Two Texas E. Coli Cases Associated With Romaine Lettuce Identified
By David Doolittle

 E-Coli

Health officials have confirmed two E. coli cases in Texas associated with tainted romaine lettuce produced in California.

Officials with the Department of State Health Services (DSHS) and U.S. Centers for Disease Control and Prevention (CDC) had few details about the Texas cases.

At least 67 people in 19 states have been sickened during the outbreak as of last week, the CDC said.

“Of those people, 39 said they were hospitalized, for a hospitalization rate of 78%,” CDC said on its website. “Six people have developed the complication called hemolytic uremic syndrome (HUS), which can cause kidney failure and death.” 

All of the illnesses have been traced to romaine lettuce from the Salinas, Calif., growing region. 

“This outbreak is caused by the same strain of E. coli O157:H7 that caused outbreaks linked to leafy greens in 2017 and to romaine lettuce in 2018,” CDC said. 

Between 2011 and 2015, the average number of E. coli-related illness in Texas had been 563 cases per year (ranging from 486 to 612), according to DSHS. More than 1,000 cases associated with contaminated leafy vegetables were reported in 2016 and 2017, the last year for which information is available.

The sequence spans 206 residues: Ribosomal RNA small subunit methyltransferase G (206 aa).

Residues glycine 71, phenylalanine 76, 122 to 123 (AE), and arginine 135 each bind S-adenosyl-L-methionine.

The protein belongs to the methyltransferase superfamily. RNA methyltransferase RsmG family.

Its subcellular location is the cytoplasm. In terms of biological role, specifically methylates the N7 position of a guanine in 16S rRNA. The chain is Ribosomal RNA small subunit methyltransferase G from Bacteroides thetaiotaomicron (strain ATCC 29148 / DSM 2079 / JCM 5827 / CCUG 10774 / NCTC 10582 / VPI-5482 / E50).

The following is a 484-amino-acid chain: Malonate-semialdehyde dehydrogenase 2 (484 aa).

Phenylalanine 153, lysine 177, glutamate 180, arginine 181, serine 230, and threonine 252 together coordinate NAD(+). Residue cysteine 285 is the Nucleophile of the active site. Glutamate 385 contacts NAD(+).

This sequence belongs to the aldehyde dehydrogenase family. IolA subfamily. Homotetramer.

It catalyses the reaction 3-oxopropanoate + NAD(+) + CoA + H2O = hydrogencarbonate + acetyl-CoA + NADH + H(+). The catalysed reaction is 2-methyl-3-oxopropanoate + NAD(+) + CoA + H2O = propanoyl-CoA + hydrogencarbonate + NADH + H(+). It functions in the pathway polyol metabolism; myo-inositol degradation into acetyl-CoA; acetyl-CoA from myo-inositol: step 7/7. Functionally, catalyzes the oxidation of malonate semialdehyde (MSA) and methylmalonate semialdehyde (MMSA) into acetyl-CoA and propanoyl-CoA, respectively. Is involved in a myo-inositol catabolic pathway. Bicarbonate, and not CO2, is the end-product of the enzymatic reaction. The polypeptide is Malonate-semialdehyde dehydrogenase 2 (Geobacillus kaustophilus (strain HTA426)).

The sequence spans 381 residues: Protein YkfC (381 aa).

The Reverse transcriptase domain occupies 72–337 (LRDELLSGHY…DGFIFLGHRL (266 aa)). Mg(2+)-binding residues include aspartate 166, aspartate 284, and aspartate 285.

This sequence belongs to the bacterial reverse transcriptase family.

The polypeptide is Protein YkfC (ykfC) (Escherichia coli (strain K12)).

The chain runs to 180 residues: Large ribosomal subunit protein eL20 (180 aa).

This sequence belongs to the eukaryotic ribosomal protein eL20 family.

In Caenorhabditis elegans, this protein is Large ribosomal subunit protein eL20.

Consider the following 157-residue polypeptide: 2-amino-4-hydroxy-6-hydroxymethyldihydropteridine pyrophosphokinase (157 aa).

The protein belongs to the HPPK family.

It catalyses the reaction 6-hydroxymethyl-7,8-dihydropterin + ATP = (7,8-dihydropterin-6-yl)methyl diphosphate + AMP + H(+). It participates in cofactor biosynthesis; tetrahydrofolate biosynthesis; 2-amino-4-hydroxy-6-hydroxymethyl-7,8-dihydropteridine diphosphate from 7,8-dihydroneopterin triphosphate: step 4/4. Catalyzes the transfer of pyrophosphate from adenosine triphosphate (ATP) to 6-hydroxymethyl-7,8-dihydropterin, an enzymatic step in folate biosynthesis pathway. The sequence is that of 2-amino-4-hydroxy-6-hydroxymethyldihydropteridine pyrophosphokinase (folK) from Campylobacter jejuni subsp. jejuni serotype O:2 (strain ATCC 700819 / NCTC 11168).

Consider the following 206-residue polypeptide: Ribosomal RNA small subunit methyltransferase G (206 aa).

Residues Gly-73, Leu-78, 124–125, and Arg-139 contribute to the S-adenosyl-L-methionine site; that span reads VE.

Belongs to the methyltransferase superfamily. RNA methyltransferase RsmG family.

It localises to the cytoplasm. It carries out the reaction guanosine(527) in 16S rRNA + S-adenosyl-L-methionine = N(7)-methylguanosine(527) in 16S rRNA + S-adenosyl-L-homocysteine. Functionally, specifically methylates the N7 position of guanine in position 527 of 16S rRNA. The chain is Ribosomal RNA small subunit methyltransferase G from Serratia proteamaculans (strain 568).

Texas physicians should be on the lookout for patients with symptoms of E. coli infection, which include a mild fever, vomiting, severe and painful abdominal cramps, and diarrhea that is bloody and watery. 

“This infection can spur a complication called HUS, which is caused by toxins produced by the bacteria destroying the kidneys,” CDC said. “Symptoms of HUS include little urine output, lethargy, pale skin, bleeding from the nose and mouth, and unexplained bruises.” 

More information and resources on E. coli, including investigation guidance, can be found on the DSHS’ website.

Photo: Creative Commons

Last Updated On

December 03, 2019

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David Doolittle

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Dave Doolittle is editor of Texas Medicine and Texas Medicine Today. Dave grew up in Austin, where he attended culinary school as well as the University of Texas. He spent years covering Central Texas for the Austin American-Statesman newspaper. He is the father of two girls, a proud Longhorn, and an avid motorsports fan.

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